Among them a simple frame for one set of Debi Gliori’s tulips. I spent all of five minutes last night framing them in order for Daughter to pack them and take them to A Road In Switzerland. (It was the usual scenario, with the two of us weighing every last item to go in that suitcase.)

The other tulips went to Son, after we invited ourselves for afternoon tea, having argued that tulips travel more safely in a car than in a rucksack. He complained they had not been signed, so I suggested he should invite Debi for afternoon tea and present her with a pen.

After the buying of frames we had lunch out. I can safely say it was the rarest of places, as my tip was – almost – refused. After which we repaired to Blackwells, being greeted at the door by Ann Landmann, telling me the couch was waiting for me.

Post-Lari we met up with Baby Tollarp for the first of two consecutive afternoon teas (I know. It’s a hard life.) Daughter exhausted herself on this her first session of keeping a very young man occupied. But he did like her and smiled a lot, until he got too tired for smiling. Stairs in bookshops can have that effect.

That about covers our day; shops, lots of food, and tulips.

(There might have been more food with Doctor Who. I wouldn’t like to say.)

Going Continental

I don’t drive. [You need to remember this.]

So, there we were, after ten days of a rented Danish car, and with me barely closing my eyes on The Bridge as we crossed. A little, but mostly not.

So, there we were, picking up our own car at the airport, and the Resident IT Consultant and I arranged our belongings and got ready for the drive home. Once I had my padded jacket where I wanted it, I traipsed across and waited for the Resident IT Consultant.

He’s a polite man, so when he saw me standing there expectantly, he asked if he was in the way, or something? Did I want him to move? ‘Oh, I’d say so,’ I replied, looking at him meaningfully. Still took him a while to cast his eye over the car, before he clocked that he been about to drive from a seat devoid of a steering wheel.

I wasn’t generous enough to mention that I’d been quite surprised to find a steering wheel on my side, as I’d wrestled that jacket into position. But I was quicker to work out what had gone wrong.

Usually this only happens in the rented cars, when he gets in and finds they have forgotten to put in a steering wheel.

I tell you, this getting older is no picnic.

Hazardous

A nice bit of gossip is always, well, nice. At the weekend I fed the holiday Bookwitch Towers neighbour some tea and tosca (from Börje’s, so it was almost as good as Gösta’s) and learned that the chap across the road is dead. We’d thought not, as the place – still – looks like a tip, and had assumed it was only an obstinate man clinging on to life that would prevent the place being sold and made presentable. Preferably by razing the house to the ground.

The neighbour had witnessed the [much earlier] emptying of said house, with the people doing it wearing hazmat suits as they removed the piles of newspaper, the countless old fridges and the rats. I had previously believed it was mainly the outside that had been adorned by dead fridges and even deader cars, but it appears his collection was vast. His heir seems incapable of doing anything, so who knows how long this state of affairs will continue?

You could write a crime novel about it. The dead man arrived virtually overnight. (That’s back when he wasn’t dead, obviously.) We always wondered what happened to the family of seven who used to live there. Seven people don’t just get up and go in the middle of the night.

And the man’s ‘wife’? Or maybe she was the maid? She didn’t last long, and when she disappeared their son remained with his father, who spent years shouting at the poor boy.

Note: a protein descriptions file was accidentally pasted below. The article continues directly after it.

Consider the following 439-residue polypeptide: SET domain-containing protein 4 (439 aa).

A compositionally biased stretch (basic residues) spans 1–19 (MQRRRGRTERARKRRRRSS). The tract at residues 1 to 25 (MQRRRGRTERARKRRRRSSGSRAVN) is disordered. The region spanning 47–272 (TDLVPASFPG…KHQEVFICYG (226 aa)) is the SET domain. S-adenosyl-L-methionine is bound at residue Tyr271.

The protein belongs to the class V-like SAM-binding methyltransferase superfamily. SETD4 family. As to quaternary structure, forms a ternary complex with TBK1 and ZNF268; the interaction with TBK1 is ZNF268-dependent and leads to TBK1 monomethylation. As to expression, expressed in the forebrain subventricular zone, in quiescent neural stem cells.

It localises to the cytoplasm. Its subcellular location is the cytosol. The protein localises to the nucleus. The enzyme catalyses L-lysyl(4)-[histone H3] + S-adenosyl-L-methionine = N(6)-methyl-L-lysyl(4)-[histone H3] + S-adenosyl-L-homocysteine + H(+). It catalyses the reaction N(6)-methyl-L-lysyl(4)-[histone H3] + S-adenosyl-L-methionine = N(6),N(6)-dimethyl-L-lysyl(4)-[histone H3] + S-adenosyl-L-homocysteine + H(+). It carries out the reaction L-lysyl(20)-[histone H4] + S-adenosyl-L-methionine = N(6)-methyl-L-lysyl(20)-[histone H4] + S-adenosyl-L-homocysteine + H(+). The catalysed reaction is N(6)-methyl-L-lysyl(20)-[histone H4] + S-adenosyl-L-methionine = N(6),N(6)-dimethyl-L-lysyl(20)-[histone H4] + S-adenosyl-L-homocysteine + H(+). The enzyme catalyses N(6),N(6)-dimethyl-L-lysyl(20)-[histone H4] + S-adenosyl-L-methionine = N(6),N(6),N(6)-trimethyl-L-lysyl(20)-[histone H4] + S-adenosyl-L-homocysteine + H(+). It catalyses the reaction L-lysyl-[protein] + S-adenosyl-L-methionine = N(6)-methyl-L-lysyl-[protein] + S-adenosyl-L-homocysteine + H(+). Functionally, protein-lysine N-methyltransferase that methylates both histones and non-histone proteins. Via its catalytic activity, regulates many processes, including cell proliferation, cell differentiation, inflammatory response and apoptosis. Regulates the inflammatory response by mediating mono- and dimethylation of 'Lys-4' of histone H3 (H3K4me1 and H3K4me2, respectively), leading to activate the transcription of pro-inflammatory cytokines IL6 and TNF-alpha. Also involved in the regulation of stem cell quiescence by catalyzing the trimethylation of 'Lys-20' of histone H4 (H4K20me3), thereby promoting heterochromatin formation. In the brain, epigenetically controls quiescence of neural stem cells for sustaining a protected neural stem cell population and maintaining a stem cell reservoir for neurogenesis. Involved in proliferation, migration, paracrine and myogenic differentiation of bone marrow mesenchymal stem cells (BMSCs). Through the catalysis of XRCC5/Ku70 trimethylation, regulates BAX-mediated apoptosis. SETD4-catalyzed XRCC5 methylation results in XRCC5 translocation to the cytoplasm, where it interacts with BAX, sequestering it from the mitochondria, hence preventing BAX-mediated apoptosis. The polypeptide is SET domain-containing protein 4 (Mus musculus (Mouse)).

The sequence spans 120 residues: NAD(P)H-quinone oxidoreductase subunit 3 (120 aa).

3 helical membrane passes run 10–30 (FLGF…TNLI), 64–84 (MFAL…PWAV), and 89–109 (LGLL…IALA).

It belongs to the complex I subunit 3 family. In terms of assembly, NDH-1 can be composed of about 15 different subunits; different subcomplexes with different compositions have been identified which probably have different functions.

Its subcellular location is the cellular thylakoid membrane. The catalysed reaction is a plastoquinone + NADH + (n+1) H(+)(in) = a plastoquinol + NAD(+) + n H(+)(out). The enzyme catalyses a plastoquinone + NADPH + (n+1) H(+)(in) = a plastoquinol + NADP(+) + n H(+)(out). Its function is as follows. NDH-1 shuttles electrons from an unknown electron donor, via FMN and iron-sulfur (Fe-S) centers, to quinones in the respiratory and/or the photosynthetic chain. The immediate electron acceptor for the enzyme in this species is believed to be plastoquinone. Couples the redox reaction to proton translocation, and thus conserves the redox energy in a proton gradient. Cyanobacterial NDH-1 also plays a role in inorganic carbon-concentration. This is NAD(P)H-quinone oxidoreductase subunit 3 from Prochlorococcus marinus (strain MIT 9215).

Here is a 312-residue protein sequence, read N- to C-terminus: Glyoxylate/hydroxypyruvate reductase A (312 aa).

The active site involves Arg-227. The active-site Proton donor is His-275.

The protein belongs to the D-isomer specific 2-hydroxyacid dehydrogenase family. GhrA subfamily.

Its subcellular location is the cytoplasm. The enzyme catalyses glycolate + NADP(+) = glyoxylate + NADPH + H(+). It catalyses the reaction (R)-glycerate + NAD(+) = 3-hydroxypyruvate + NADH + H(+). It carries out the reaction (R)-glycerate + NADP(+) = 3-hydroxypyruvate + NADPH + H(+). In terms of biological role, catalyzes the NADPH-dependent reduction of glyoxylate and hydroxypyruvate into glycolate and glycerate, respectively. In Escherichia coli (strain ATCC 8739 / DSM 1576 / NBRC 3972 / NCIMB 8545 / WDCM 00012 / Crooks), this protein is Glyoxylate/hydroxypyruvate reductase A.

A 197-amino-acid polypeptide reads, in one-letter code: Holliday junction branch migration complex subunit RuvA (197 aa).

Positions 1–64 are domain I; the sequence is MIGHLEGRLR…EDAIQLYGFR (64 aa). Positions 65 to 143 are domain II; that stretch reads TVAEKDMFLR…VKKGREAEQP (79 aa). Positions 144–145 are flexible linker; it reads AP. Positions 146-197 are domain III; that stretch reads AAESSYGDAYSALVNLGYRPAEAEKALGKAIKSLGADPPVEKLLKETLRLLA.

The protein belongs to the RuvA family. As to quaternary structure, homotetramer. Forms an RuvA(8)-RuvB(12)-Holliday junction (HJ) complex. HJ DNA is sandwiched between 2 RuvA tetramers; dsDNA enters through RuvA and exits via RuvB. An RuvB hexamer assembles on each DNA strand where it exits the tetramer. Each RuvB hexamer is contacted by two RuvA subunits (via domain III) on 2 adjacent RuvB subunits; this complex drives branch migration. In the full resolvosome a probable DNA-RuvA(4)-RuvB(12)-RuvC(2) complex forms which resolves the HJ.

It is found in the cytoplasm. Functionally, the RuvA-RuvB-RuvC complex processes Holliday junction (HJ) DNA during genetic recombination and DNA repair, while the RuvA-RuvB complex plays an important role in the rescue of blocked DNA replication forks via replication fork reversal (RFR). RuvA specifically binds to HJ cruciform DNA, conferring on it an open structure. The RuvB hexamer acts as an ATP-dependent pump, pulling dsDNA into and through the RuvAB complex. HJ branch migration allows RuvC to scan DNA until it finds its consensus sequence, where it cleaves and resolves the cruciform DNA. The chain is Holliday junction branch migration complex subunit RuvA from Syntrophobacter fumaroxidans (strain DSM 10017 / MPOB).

There used to be an enormous lorry parked outside, and I’m fairly certain it wasn’t just the goods he officially delivered that travelled in the back. On at least one occasion I saw a small car being driven in and out of the lorry. Getaway car? Getaway from what? I had a theory once, after reading about something or other in the paper.

I had hoped that with his father finally dead, the son would stand a chance of a normal life, but it seems not.

Speaking of sons, Son has always said he’d like to live there. I think – hope – after the razing to the ground and rebuilding, but I can’t be sure. Even derelict it’s probably worth a fair bit.

And you want to be careful in case any old henchmen, or worse, suddenly were to materialise outside your front door.

Out of order

If they’re not careful, old SJ will soon have trains that are no better than those of their competitors’. During yesterday’s travels on two trains, out and back, they had ‘unserviceable’ toilets, and it is always the one nearest to me. But then, with trains going so fast that soon they will arrive at their destination before they have left, you won’t really need an on-board comfort stop.

We went to Lund, the Resident IT Consultant and I. It is so gratifying being wanted, even if people are only polite. (Also intelligent, literate, literary and generally pleasant.) And on the plus side, I will never have to cook them a meal ever again; I couldn’t possibly come up with anything that professional, so might as well throw in the towel.

Speaking of which, since Swedes start off  any visit by giving you a guided tour of their home, I now know that our hosts have some nifty towel rails. (Just thought I’d mention that.) That’s in what is a very nice house. There was a tour of the garden too, and I kept seeing rhubarb. On my second go, luckily it was rhubarb.

We met young Master Happy and his parents for the first time. Master Happy knows what he wants. He wants cake. And he was so right in wanting that particular cake, and it was worth his ‘suffering’ through some normal food first to be allowed some.

I was sent home with a new book. It has words such as Attosecond in its title. (I don’t even know what that means.) Thank goodness it wasn’t for me! All I did was offload a few books for Master Happy.

There was barely time to read on those trains, but I did finish one novel, which ended rather similarly to the one I reviewed earlier this week, with a chopped off Queen’s head. Must be all the rage, I suppose. I then began another, the second in a series, where some Bookwitch raves about the first instalment. I should probably believe her when she claims that she ‘loved it!’